Incidence and pattern of maxillofacial fractures in the elderly.
ABSTRACT The results of an audit analysing patients above 60 years and above treated for maxillofacial fractures over a 15-year period at the University College Hospital, lbadan are presented. Of the total number of 1689 patients of all ages treated for facial fractures, 53 (3.1%) were within the age range of the study. The male to female ratio was 1.1:1 and 41 (77.4%) patients were younger than 70 years. Road traffic accidents were the most common cause of facial fractures (58.5%) and the mandible was involved in 91% of cases. Complications were noted in 2 (3.8%) patients. Attention should be paid to update driving courses and home safety instructions in order to reduce the incidence of maxillofacial fractures in the elderly.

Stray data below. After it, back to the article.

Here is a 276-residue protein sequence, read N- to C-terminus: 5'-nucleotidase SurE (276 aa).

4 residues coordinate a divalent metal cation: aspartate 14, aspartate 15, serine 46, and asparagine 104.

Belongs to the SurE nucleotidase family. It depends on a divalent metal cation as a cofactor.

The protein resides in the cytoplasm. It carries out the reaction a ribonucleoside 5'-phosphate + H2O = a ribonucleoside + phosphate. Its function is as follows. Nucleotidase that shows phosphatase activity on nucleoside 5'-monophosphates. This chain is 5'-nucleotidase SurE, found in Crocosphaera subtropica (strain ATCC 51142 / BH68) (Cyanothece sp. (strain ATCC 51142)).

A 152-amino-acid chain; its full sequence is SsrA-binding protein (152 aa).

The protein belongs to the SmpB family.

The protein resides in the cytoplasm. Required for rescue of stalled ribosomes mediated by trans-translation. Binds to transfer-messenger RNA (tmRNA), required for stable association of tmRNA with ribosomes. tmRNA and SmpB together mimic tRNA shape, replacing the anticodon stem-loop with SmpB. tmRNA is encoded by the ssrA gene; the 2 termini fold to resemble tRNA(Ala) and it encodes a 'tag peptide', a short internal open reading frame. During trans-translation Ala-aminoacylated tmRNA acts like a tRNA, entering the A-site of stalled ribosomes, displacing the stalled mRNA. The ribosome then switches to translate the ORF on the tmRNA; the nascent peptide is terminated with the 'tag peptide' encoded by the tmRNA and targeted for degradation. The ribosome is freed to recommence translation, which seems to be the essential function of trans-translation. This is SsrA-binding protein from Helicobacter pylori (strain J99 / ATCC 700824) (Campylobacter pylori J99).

[show abstract] [hide abstract]
ABSTRACT: Osteoporosis is a common problem in orthopedic surgery. The purpose of this review of the literature was to examine whether osteoporosis is also an important factor in patient treatment in the field of craniomaxillofacial surgery. Emphasis was given to the consequences of osteoporosis for the maxilla and mandible, the influence of osteoporosis on fracture treatment, the use of dental implants, the importance of soft tissues and the effect of osteoporosis therapies. It was found that osteoporosis does affect the bones of the skull. The effect of osteoporosis on treatment, however, is controversial and necessitates better ways of quantifying bone loss. Large inter-individual and site-specific differences in bone density, as well as other effects such as removal of teeth, periodontitis, implant insertion, augmentation procedures and altered loading with dystrophic consequences need to be considered in future studies. Special attention should be given to osteoporosis during fracture treatment.Osteoporosis International 03/2006; 17(2):167-79. · 4.58 Impact Factor